How Kyrie Irving Is Impacted By the Goran Dragić Signing

The Brooklyn Nets made it official on Feb. 22, signing free-agent guard Goran Dragić for the rest of the season. The Nets hope the 35-year-old combo guard can stabilize their backcourt, which recently lost James Harden and only has Kyrie Irving on a part-time basis.

Irving is the X-factor for Brooklyn. Based on current vaccine mandates affecting the NBA, he can play in just eight of the team’s final 23 games. His vaccination status renders him ineligible for games in New York City and Toronto.

What does the addition of Dragić mean for Irving?

Kyrie Irving and Goran Dragić should complement each other

Now teammates with the Brooklyn Nets, Goran Dragić's playing style is complementary to that of Kyrie Irving and should help stabilize the backcourt rotation given Irving's sporadic availability.
Now teammates with the Brooklyn Nets, Goran Dragić’s playing style is complementary to that of Kyrie Irving and should help stabilize the backcourt rotation given Irving’s sporadic availability. | Jim McIsaac/Getty Images

Kyrie Irving is the point guard for the Brooklyn Nets when he’s available. Cut from the combo guard mold, Irving is much of a scorer as he is a playmaker with career averages of 22.9 points and 5.7 assists.

His sporadic playing status has affected his consistency as a shooter. He’s making only 49.5% inside the arc and 36.8% from three-point range. That’s down from 57.6% and 40.2%, respectively, last season. He’s played only 14 of the Nets’ 59 games.

Newly signed Goran Dragić is from a similar mold. While not as prolific a scorer, The Dragon put up 17.2 points and 5.7 assists a night in six seasons as a full-time starter from 2012–18.

Both players are comfortable on and off the ball, and their styles are complementary rather than redundant. They can play together while sharing the ballhandling and playmaking duties. It should function in much the same way the Harden-Irving tandem did.

It’s likely Dragić has the ball more. Irving is a better spot-up shooter and is not attacking the rim nearly as much this season. He’s taking 8.9% of his shots in the restricted area, less than half his previous career low.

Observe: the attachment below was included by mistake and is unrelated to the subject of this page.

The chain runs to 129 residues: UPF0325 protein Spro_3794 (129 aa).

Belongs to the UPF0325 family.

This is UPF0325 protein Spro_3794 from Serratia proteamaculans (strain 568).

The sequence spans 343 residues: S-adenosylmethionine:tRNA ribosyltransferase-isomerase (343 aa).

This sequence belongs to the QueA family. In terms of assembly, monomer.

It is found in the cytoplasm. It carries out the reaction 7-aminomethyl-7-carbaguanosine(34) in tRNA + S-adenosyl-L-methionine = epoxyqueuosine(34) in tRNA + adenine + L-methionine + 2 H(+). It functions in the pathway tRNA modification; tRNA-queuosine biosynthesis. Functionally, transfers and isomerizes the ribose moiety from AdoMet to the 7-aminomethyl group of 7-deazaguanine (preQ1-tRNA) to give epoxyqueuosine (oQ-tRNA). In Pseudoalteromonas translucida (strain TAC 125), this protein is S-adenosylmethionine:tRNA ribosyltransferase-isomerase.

How the Brooklyn backcourt rotation should function with Goran Dragić

When Kyrie Irving plays, he’ll likely start with the Nets’ other combo guard, Patty Mills. Irving is the primary ballhandler in that pairing, and Mills works off the ball. The Australian is in the top 10 in three-point shooting. Mills combines with another new acquisition, Seth Curry, to keep the offense spaced.

Dragić is likely the first guard off the bench in this scenario. He can either spell Irving as the primary handler or replace one of Mills or Curry.

There’s not a scenario in which the Nets aren’t painfully small on the perimeter. But that’s been an issue since Joe Harris injured his ankle in mid-November.

Mills is 6-foot-1, while Irving and Curry are 6-foot-2. Dragić checks in at 6-foot-3, and rookie Cam Thomas stands 6-foot-4. The only length on the wing is rookie Kessler Edwards at 6-foot-8. Bruce Brown (6-foot-4) plays a bit bigger with his 6-foot-9 wingspan.

A wildcard is Ben Simmons, who dramatically upgrades the Brooklyn defense.

At least initially, Dragić backs up Mills and Curry when Irving’s not in uniform. As he reacclimates to game conditions, the left-hander gives coach Steve Nash another option for the starting unit. Why not? Brooklyn’s already used a league-high 33 lineups to open games.

The Nets and Kyrie Irving are looking for help from city hall

According to Marc Stein via Substack, the Nets hold out hope Kyrie Irving can play at Barclays Center this season.

Brian Lewis of the New York Post reported that Mayor Eric Adams thinks the city’s vaccine mandate is unfair.

“First of all, I think the rule is unfair,” Adams said on Feb. 16. “I believe we are saying to out-of-town athletes that they can come in and not be vaccinated, yet New York athletes do have to be vaccinated. And they also do this for entertainers. I want people to know that. Entertainers can come here without being vaccinated and perform.

“I think it’s unfair, and I’m not sure if a Boston fan created this rule, I don’t know. I’m really, really leery about sending the wrong message. Having this city closed down again keeps me up at night. The rule was put in place; to start changing it now would send mixed messages. So I’m struggling with this, just to be honest.”

NBA Commissioner Adam Silver took up Irving’s case while speaking with Mike Greenberg on ESPN’s GetUp.

“This law in New York, the oddity of it to me is that it only applies to home players,” Silver said. “I think if ultimately that rule is about protecting people who are in the arena. It just doesn’t quite make sense to me than an away player who is unvaccinated can play in Barclays, but the home player can’t. To me, that’s a reason they should take a look at that ordinance.”

Goran Dragić provides the Nets with an alternative to Kyrie Irving. That should prove helpful with continuity. Still, Brooklyn faces an uphill climb to escape the play-in tournament.

Statistics courtesy of Basketball Reference.

According to the Centers for Disease Control and Prevention (CDC), “More than 520 million doses of COVID-19 vaccine had been given in the United States from December 14, 2020, through January 10, 2022. … COVID-19 vaccines are safe and effective.”

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